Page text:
Fish Pie

This recipe is a combination of traditional mashed-potato topped fish pie and dauphinoise potatoes, with some extra vegetables thrown in because I throw extra vegetables into everything. I used whiting, but any other sustainable white fish such as pouting can be used; similarly the cuttlefish balls (which I found in the local Chinese supermarket) can be substituted out for any other shellfish depending on what’s available.

Gently heat 400ml milk in a non-stick frying pan with 1/2 diced onion, 4 cloves, 2 bay leaves and a pinch of salt. Once the milk is steaming, tip in a large handful of Brussels sprouts, peeled and halved, and about half of a small sweet potato, cut into 1 cm cubes. Poach until beginning to soften, then add 200g whiting, cut into 1 inch slices, and 4-5 cuttlefish balls, cut into eighths. Once the fish is cooked through, lift everything out of the milk with a slotted spoon (or use a sieve) and place in a large casserole dish. Stir in 1/3 cup sweetcorn and 1/3 cup edamame beans or peas.

Return the milk to the heat and add 3-4 medium potatoes, peeled and sliced very thinly (ideally ~1 mm); add extra milk to cover if necessary. Poach, occasionally stirring to make sure they don’t stick together, until they are just cooked through. Lift the potatoes out of the milk and layer over the fish mixture.

Pour the milk into a jug, stir in 1/4 teaspoon nutmeg and 1 tablespoon of cream if desired, and set aside. Wipe down the inside of the frying pan, then melt 25 g butter over a medium heat. Mix 2 tablespoons flour into the butter and cook for 1-2 minutes or until the roux is dark golden in colour. Pour the milk into the frying pan in increments, making sure that the mixture is well combined before adding more. Continue adding milk until a white sauce consistency is reached – this should take all the milk in the jug, and might need more. Season the sauce with salt and black pepper, then pour over the potatoes, making sure that it soaks through into the fish mixture.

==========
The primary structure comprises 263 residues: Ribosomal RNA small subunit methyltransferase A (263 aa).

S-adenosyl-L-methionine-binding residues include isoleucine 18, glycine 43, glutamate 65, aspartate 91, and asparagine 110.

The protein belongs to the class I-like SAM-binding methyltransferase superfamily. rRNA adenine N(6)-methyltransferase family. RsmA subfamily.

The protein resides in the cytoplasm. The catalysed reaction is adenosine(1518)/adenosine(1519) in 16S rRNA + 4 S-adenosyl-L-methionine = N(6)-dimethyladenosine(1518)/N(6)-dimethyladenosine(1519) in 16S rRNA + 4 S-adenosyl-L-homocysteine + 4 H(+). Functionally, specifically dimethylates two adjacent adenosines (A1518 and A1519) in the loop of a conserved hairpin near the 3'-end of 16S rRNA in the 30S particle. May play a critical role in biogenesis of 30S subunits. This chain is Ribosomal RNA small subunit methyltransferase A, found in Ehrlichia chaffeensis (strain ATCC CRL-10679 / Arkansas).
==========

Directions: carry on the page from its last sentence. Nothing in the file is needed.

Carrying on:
Bake the pie in the oven at 180°C for 35 minutes, or until the potatoes are easily broken with a fork and the top of the pie is golden-brown.

Serves four, suitable for freezing.

Sprat and Bulgar Wheat Cabbage Salad

I threw these ingredients together with surprisingly good results. Sprats are also known as whitebait; they’re one of the cheapest fish available in supermarkets although you can usually only get them at deli counters.

Remove the heads and tails of 100g (around eight) sprats, cut in half along one side of the spine and remove the spine by pinching it at one end and running your fingers down the length of the spine (this seems to be the quickest and most effective method). Boil 1/3 cup bulgar wheat in water with a pinch of salt for ten minutes, or until cooked through, then strain. Fry in a little oil a generous handful of red cabbage, shredded, one clove of garlic, finely sliced, and two mushrooms, sliced, until the cabbage is beginning to soften. Push to the side and lay the sprats skin-down in the pan and cook until the flesh turns opaque, then stir into the vegetable mixture with the bulgar wheat, the seeds from 1/3 pomegranate and 1/4 tsp each of coriander, turmeric and cocoa powder. Season with black pepper and serve.

Serves one.